The illuminated buttons along the front of the S600 let you control all of its basic features, and it’s obvious what most of them do. There’s a pair of volume controls, plus a mute button that turns red when the microphones are disabled, and a play button that starts and stops your audio player.

There’s also a phone button that answers incoming calls or, if you long-press it, activates Siri or other voice assistants. Both of those features assume you’ve connected the S600 to your phone over Bluetooth, rather than your computer via a cable.

Finally, there’s a “voiceprint” button that enables or disables the voice recognition system. You’ll want to turn it off if you’ve got other people around you who are taking part in a call, otherwise you’ll probably want to leave it on. The button turns green when the feature is enabled, and white when it isn’t.

Pairing the device with my phone was as easy as you’d hope: the S600 put itself into pairing mode when I first turned it on, but you can do it manually by holding down the Bluetooth button as well.

Connecting via a cable was, if anything, even simpler. As soon as I plugged it into my laptop, the S600 was recognized as both a speaker and a microphone, and my usual audio and video apps worked with it without a hitch.

I’ll mention the phone stand here as well. It’s well-designed, with a strong magnet and sturdy hinge that meant my phone stayed exactly where I put it throughout my video calls, aimed precisely where I wanted it.

Having a build-in stand like this is so beneficial for video calls, it surprises me that it’s not a more popular option with other speakerphone makers. I suspect that if the S600 takes off, that’ll change quickly.

The AnkerWork App

Screenshot of AnkerWork app showing S600 speakerphone, a volume slider, and the option to turn voiceprint recognition on and off.

While the AnkerWork app isn’t essential to use the basic functions, you’ll probably still want to download it. To start with, it’s the tool you use to upgrade the device firmware: there was an update waiting for me when I installed the app, and given how new the S600 is, I suspect there’ll be a few more in the future.

The app is also how you record your voiceprint, if that voice recognition feature is something you plan to use. Setting it up was pretty straightforward: the device sampled the ambient noise level, and then recorded me reading a short script displayed in the app for about thirty seconds.

Anker assures me (and you) that the voiceprint is stored and processed only on the speakerphone. That’s the kind of privacy measure I expect, given there’s no reason for it to be uploaded anywhere else.

There aren’t a lot of other features in the app: volume level for the speaker and microphone, auto power-off time, control of the various lighting and audio effects, that kind of thing.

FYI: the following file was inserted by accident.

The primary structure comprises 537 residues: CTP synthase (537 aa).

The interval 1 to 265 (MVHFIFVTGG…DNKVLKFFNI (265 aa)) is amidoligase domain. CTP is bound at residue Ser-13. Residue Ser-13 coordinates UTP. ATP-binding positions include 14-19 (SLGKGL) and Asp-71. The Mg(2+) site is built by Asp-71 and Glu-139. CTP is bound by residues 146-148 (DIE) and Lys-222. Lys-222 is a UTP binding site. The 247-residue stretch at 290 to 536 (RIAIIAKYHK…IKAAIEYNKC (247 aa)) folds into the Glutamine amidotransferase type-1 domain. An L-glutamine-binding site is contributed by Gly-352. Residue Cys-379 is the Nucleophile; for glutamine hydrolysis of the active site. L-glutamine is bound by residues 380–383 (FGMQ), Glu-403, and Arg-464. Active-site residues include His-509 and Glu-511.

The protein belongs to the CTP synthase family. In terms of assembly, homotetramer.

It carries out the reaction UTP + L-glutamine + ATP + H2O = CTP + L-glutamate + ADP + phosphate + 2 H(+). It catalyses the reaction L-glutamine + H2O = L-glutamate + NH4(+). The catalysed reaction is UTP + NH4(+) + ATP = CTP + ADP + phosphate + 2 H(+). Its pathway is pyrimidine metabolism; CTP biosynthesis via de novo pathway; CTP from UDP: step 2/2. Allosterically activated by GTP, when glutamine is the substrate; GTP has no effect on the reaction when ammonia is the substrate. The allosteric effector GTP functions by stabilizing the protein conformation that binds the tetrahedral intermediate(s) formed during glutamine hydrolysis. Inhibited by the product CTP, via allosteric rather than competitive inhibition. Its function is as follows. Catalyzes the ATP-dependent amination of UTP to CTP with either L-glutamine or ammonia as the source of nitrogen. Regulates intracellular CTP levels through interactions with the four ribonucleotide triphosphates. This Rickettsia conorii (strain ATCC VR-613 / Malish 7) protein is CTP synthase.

Audio Quality

AnkerWork speakerphone sitting on a wooden table, with an iPhone magnetically attached to a stand on top.

Now we get to the interesting bit: audio quality. It’s where many speakerphones fall down, either in terms of how loud and clear their output is, or more commonly, how well they detect voices and separate them from background conversation and noise.

I tested in a few different ways. First up, I made a video call to a friend, first with my phone on speaker, and then connected to the S600. She commented that my voice sounded noticeably clearer with the latter.

The second test was with my partner, on a call with her parents one night. I sat on one side of the table and she sat on the other, with the S600 in the middle. Both of our voices were apparently as loud and clear as each other, and again better than just using the phone on speaker. I was easily audible even from the other side of the room, over 15 feet away.

After recording my voiceprint in the app, it was time to do some more interesting tests. For each sample, I sat about two feet away from the speakerphone and read 30 seconds of the introduction to Jules Verne’s A Journey to the Centre of the Earth, a book that I enjoyed as a teenager and, more importantly for this purpose, is long out of copyright.

I started by recording a baseline sample, and then read the same passage while loudly playing a rock soundtrack on a Bluetooth speaker in the background to see how well the VoiceRadar feature worked in practice.

Baseline audio on S600 speakerphone in a quiet room

Could it isolate my voice from everything else that was going on around me? You can judge the result in the sample below, but in short, the answer is: yes, remarkably well.

Audio on S600 speakerphone with loud rock music playing nearby

While you can hear the clicks and pops from all of the audio processing that’s going on, what you very much can’t hear is the crunching guitars and rock-god screams of Learning to Fly by the Foo Fighters. It’s honestly kind of amazing that it’s not audible at all: given how loud it was, I expected to be able to hear it to at least some extent.